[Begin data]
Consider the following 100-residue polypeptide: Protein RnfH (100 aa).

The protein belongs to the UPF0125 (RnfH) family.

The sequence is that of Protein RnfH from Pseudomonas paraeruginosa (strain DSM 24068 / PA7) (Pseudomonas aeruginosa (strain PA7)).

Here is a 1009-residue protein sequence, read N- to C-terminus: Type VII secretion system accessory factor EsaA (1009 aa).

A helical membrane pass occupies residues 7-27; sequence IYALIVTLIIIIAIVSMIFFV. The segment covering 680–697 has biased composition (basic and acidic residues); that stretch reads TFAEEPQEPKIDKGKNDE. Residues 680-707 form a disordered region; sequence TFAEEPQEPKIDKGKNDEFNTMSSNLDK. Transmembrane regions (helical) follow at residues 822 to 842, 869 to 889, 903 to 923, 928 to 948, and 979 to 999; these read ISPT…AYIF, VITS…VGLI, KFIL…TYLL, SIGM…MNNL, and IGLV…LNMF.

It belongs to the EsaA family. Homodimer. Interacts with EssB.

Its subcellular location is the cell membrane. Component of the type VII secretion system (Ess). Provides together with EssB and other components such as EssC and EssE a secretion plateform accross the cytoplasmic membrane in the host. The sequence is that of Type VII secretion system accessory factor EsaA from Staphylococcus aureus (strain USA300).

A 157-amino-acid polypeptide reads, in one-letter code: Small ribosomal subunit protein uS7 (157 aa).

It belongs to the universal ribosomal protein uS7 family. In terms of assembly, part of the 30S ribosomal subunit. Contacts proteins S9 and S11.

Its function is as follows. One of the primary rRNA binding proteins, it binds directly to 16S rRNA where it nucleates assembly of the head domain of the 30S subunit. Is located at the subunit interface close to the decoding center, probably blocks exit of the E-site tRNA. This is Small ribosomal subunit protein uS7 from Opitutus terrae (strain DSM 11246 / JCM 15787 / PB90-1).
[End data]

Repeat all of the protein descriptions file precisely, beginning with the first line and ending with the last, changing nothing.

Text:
Consider the following 100-residue polypeptide: Protein RnfH (100 aa).

The protein belongs to the UPF0125 (RnfH) family.

The sequence is that of Protein RnfH from Pseudomonas paraeruginosa (strain DSM 24068 / PA7) (Pseudomonas aeruginosa (strain PA7)).

Here is a 1009-residue protein sequence, read N- to C-terminus: Type VII secretion system accessory factor EsaA (1009 aa).

A helical membrane pass occupies residues 7-27; sequence IYALIVTLIIIIAIVSMIFFV. The segment covering 680–697 has biased composition (basic and acidic residues); that stretch reads TFAEEPQEPKIDKGKNDE. Residues 680-707 form a disordered region; sequence TFAEEPQEPKIDKGKNDEFNTMSSNLDK. Transmembrane regions (helical) follow at residues 822 to 842, 869 to 889, 903 to 923, 928 to 948, and 979 to 999; these read ISPT…AYIF, VITS…VGLI, KFIL…TYLL, SIGM…MNNL, and IGLV…LNMF.

It belongs to the EsaA family. Homodimer. Interacts with EssB.

Its subcellular location is the cell membrane. Component of the type VII secretion system (Ess). Provides together with EssB and other components such as EssC and EssE a secretion plateform accross the cytoplasmic membrane in the host. The sequence is that of Type VII secretion system accessory factor EsaA from Staphylococcus aureus (strain USA300).

A 157-amino-acid polypeptide reads, in one-letter code: Small ribosomal subunit protein uS7 (157 aa).

It belongs to the universal ribosomal protein uS7 family. In terms of assembly, part of the 30S ribosomal subunit. Contacts proteins S9 and S11.

Its function is as follows. One of the primary rRNA binding proteins, it binds directly to 16S rRNA where it nucleates assembly of the head domain of the 30S subunit. Is located at the subunit interface close to the decoding center, probably blocks exit of the E-site tRNA. This is Small ribosomal subunit protein uS7 from Opitutus terrae (strain DSM 11246 / JCM 15787 / PB90-1).